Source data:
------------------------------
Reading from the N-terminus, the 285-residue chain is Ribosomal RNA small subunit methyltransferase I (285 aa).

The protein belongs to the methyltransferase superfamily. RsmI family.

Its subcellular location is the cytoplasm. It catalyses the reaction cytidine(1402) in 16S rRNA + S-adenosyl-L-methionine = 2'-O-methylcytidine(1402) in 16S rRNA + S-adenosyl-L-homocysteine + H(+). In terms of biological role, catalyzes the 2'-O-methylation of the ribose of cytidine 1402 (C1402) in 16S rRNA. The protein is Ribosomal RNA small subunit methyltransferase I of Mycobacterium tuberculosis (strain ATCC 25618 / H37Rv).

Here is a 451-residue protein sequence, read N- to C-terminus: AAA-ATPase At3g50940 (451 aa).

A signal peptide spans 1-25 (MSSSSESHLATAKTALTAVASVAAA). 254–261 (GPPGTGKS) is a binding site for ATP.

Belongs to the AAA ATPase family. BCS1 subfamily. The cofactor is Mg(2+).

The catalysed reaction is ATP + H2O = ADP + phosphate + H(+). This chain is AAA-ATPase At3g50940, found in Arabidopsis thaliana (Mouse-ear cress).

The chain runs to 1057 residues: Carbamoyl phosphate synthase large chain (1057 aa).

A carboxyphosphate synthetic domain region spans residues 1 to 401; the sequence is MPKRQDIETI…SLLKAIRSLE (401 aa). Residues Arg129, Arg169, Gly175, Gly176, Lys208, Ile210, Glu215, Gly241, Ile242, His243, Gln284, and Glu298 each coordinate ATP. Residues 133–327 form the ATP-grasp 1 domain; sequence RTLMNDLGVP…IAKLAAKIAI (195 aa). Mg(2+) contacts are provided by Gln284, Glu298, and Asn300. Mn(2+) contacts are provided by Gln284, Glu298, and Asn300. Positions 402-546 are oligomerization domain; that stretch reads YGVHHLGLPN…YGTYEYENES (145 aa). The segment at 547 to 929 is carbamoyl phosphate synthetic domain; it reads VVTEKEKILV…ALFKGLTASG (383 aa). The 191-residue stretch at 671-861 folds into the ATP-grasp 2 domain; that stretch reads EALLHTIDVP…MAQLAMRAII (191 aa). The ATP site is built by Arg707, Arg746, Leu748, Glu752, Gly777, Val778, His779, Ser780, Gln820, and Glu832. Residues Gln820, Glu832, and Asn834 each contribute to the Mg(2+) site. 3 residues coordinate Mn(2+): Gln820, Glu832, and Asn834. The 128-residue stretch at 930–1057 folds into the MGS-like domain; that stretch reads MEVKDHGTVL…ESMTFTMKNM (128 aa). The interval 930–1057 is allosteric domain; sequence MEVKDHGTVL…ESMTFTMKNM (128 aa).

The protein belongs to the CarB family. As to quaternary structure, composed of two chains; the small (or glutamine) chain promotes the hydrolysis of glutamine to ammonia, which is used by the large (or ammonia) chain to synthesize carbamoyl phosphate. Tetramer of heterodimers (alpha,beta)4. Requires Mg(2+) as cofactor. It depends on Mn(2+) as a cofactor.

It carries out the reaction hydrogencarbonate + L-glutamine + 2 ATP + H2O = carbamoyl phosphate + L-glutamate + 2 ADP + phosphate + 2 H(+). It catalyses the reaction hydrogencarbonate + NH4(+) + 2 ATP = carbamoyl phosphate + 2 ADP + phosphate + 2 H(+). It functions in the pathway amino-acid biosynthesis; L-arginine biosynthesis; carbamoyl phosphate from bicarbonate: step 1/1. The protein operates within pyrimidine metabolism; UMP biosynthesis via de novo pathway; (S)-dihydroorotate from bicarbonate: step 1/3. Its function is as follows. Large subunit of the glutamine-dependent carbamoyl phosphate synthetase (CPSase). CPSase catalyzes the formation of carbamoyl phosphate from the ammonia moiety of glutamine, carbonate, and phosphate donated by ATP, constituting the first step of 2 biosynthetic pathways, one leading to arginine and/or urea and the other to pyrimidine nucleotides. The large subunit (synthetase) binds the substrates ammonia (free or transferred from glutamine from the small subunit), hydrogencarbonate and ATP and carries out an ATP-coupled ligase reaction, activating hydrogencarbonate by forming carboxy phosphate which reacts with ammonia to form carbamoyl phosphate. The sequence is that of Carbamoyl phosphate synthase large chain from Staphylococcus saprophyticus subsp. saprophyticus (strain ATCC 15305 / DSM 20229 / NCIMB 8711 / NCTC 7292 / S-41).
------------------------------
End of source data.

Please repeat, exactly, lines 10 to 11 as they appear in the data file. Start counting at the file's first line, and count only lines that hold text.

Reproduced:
The protein belongs to the CarB family. As to quaternary structure, composed of two chains; the small (or glutamine) chain promotes the hydrolysis of glutamine to ammonia, which is used by the large (or ammonia) chain to synthesize carbamoyl phosphate. Tetramer of heterodimers (alpha,beta)4. Requires Mg(2+) as cofactor. It depends on Mn(2+) as a cofactor.

It carries out the reaction hydrogencarbonate + L-glutamine + 2 ATP + H2O = carbamoyl phosphate + L-glutamate + 2 ADP + phosphate + 2 H(+). It catalyses the reaction hydrogencarbonate + NH4(+) + 2 ATP = carbamoyl phosphate + 2 ADP + phosphate + 2 H(+). It functions in the pathway amino-acid biosynthesis; L-arginine biosynthesis; carbamoyl phosphate from bicarbonate: step 1/1. The protein operates within pyrimidine metabolism; UMP biosynthesis via de novo pathway; (S)-dihydroorotate from bicarbonate: step 1/3. Its function is as follows. Large subunit of the glutamine-dependent carbamoyl phosphate synthetase (CPSase). CPSase catalyzes the formation of carbamoyl phosphate from the ammonia moiety of glutamine, carbonate, and phosphate donated by ATP, constituting the first step of 2 biosynthetic pathways, one leading to arginine and/or urea and the other to pyrimidine nucleotides. The large subunit (synthetase) binds the substrates ammonia (free or transferred from glutamine from the small subunit), hydrogencarbonate and ATP and carries out an ATP-coupled ligase reaction, activating hydrogencarbonate by forming carboxy phosphate which reacts with ammonia to form carbamoyl phosphate. The sequence is that of Carbamoyl phosphate synthase large chain from Staphylococcus saprophyticus subsp. saprophyticus (strain ATCC 15305 / DSM 20229 / NCIMB 8711 / NCTC 7292 / S-41).